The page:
Theories of Laughter and Comedy – Part 1

Lots of people have tried to write the theory behind laughter or explain what it is that makes us laugh. No one has succeeded. I will try to list and explain a few of them here under. We have already talked about Bergson and his mechanical view on laughter and Comedy.

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One theory that is fairly spread is about incongruence. It is about how we discover an incongruence that makes us confused, since it shakes our concepts and thinking patterns and how we get an insight that makes us realize how our old concept and the incongruence can connect . We discover, we apprehend and we decode and categorize our stimuli.
The decoding and categorizing is necessary for our understanding of the comedy itself, so we don’t feel discomforted or become scared instead of laughing at it. If we don’t understand the concept or what concept the incongruence violates, we cannot understand what is funny.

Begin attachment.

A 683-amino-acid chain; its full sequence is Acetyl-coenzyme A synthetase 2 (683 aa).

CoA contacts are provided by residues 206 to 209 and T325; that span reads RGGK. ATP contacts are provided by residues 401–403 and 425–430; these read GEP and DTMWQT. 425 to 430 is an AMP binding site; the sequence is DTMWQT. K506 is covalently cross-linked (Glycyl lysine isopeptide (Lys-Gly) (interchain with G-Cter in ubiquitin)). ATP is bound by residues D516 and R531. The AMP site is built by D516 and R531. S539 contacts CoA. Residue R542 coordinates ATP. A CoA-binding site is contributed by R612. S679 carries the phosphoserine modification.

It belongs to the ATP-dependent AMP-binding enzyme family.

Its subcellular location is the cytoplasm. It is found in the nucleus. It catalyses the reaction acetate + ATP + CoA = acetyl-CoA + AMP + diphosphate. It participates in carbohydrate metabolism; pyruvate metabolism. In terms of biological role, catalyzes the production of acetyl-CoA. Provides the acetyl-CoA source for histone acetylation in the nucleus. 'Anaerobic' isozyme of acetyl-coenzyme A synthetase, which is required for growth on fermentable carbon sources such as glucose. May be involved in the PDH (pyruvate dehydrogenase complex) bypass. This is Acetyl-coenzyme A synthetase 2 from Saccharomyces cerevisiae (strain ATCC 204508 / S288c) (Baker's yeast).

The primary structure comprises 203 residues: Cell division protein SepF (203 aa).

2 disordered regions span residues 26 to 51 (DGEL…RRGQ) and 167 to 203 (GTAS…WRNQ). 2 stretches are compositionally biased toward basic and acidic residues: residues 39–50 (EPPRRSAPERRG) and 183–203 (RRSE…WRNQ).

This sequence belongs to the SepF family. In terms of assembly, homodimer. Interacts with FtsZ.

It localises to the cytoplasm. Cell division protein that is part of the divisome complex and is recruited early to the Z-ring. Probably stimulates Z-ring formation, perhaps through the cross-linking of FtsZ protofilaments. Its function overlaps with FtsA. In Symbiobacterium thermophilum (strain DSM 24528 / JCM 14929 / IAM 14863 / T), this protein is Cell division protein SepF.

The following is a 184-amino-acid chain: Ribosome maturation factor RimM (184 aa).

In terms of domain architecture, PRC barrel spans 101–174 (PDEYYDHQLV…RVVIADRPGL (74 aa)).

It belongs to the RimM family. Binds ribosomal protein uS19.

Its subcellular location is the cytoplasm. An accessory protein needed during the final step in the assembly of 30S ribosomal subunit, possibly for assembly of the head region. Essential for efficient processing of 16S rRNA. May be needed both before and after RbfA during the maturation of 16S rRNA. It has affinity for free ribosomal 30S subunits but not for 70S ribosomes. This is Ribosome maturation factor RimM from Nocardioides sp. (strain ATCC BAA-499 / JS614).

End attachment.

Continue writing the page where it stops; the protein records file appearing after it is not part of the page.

Here we can see how the comedy that provokes the laughter also is ambiguous. The relativeness relates to Bakhtin’s ideas about laughter and ambivalence and how laughter can disarm the objections even from the very powerful.

Another theory that goes as far back as to Thomas Hobbes (1588 – 1679) is the theory of degradation. The theory says that we laugh at things like incompetence, shortcomings, lack of morals, beauty, and common sense and so on. Fallibleness is the stimuli where it is taking down its victim while it triumphantly marks the superiority of the joker.

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This theory is closely related to ideas about the destruction or dethronement of the old man that Anthony Caputi writes about. It is close to disability humor and schadenfreude as well.
We can even laugh at our own shortcomings. Then we either make ourselves the victim before our laughing audience or we rise above our own faults.

There are more theories in PART  2

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